To the art world, pastel refers not to soft pale colors, but to bright, durable sticks of pigment used to make beautiful and exciting paintings.
Pastel is an increasingly sought after medium for its beauty, vibrancy, durability and endless possibilities for technique and style.
Pastels, powdered color pigment formed into round or square sticks, are held together by binders that create soft or hard pastels. Binder converts dry powdery pigment into a moist lump which is formed into sticks and dried. As a compressed pigment, pastels will adhere easily to a variety of acid free papers, boards, sandpapers or canvas with various levels of tooth or texture.
Pastel paintings appeared in Paris during the 1720’s (perhaps earlier as some pre-historic murals, such as those at Lascaux, seem to have been done with similar pigment.) A number of great masters, including Delacroix, Millet, Renoir, Toulouse-Lautrec, Bonnard, and Whistler, have produced brilliant works using pastel. Edgar Degas pushed the envelope of pastel painting and changed the reputation of the medium from a pale medium to a sketching tool into a major artistic medium.
Numerous works by well-regarded 19th Century artists Jean-Baptiste Chardin, and Mary Cassatt are in the pastel medium. Their contributions are inspiring and greatly appreciated by today’s artists and collectors.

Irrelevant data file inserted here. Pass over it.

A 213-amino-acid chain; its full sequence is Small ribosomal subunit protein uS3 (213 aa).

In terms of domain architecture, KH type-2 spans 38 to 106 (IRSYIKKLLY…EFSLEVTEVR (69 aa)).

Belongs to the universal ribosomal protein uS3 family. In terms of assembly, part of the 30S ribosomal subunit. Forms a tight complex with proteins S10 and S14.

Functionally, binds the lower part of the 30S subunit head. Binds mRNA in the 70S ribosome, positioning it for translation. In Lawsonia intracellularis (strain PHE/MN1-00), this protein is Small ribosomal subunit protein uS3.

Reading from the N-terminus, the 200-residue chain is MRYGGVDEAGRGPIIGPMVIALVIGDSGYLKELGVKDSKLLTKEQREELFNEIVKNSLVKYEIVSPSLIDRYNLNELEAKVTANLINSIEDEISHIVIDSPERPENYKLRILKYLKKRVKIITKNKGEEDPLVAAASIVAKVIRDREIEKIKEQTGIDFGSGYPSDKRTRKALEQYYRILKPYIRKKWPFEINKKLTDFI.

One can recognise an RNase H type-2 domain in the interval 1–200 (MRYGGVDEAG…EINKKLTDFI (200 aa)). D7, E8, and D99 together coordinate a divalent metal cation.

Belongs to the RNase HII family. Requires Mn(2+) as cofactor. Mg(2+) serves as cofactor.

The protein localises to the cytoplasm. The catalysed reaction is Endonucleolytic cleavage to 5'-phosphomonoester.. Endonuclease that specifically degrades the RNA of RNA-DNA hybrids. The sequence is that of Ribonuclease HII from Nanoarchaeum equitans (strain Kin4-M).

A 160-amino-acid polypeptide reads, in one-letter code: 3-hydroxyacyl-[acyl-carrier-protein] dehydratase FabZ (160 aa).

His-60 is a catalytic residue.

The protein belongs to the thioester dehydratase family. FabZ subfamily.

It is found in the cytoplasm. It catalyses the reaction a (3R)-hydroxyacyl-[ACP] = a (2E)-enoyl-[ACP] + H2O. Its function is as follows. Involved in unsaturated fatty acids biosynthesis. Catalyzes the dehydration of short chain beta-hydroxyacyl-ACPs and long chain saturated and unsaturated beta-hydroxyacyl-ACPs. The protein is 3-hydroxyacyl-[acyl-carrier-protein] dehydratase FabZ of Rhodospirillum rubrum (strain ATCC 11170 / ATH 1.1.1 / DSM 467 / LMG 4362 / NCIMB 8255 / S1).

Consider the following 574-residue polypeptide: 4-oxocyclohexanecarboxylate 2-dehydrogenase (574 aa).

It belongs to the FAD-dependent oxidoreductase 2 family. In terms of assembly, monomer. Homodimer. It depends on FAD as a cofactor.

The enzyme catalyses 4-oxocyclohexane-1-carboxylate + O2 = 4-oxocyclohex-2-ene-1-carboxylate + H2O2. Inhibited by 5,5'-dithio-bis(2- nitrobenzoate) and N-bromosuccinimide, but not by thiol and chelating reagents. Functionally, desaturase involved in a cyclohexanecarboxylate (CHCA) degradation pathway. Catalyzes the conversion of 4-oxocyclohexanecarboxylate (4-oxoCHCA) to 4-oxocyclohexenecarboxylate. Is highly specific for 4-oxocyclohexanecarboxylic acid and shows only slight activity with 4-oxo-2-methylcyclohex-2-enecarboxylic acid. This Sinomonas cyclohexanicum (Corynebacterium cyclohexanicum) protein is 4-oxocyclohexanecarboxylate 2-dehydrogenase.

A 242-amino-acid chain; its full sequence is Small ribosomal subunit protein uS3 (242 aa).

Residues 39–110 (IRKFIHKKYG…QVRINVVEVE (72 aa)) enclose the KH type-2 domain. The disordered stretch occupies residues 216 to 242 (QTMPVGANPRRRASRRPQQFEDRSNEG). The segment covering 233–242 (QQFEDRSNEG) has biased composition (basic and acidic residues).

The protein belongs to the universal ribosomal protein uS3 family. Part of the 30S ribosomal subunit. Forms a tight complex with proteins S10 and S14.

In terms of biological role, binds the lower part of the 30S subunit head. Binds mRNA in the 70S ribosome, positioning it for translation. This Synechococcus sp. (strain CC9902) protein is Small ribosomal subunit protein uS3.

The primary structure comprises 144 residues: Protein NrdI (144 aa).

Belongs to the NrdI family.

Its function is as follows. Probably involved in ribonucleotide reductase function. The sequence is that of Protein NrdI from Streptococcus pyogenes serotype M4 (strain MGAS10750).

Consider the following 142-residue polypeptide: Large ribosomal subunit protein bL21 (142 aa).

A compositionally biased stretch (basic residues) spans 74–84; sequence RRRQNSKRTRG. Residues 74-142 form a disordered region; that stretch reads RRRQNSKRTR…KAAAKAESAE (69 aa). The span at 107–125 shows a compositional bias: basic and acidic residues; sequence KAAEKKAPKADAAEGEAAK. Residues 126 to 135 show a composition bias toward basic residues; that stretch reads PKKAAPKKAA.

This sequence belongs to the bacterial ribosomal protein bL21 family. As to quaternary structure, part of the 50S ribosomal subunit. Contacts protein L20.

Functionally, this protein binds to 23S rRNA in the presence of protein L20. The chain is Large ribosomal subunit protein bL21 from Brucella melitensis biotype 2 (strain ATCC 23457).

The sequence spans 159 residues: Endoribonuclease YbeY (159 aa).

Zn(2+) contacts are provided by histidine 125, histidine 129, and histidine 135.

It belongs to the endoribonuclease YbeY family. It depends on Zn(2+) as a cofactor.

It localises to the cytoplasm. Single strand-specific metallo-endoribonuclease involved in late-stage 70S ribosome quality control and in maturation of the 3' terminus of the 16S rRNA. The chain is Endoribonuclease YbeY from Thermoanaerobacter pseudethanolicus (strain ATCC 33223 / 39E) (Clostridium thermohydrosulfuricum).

A very short subjective list of contemporary pastelists: Wolf Kahn, Casey Klahn, Vianna Szabo, Carole Katchen and Alan Flattman. Our workshops are with modern masters (not an entire list): Desmond O'Hagan, Doug Dawson, Greg Biolchini, Terry Ludwig, Albert Handell, Jeanne Rosier Smith, Robert Carsten, Margaret Dyer, Liz Haywood-Sullivan. Future workshop instructors are Gwenneth Barth-White and Richard McKinley.
Pastel paintings, when protected by glass or plexi, are a permanent medium that never cracks or yellows. When cared for properly, they will last indefinitely.
Pastels come in a variety of types. Hard pastels, such as Nupastels, are used for drawing, edging, blocking in color and finer detail work. Medium pastels, such as Rembrandts and Great American are softer, yet solid and cover a lot of tooth quickly. Still another category is the ultra soft creamy pastels by Schmincke, Sennelier, Mount Vision, Terry Ludwig and others which are used for intensifying or highlighting color. Used alone or together these pastels orchestrate intriguing visual pleasure and enjoyment for both the casual art observer and seasoned artists alike.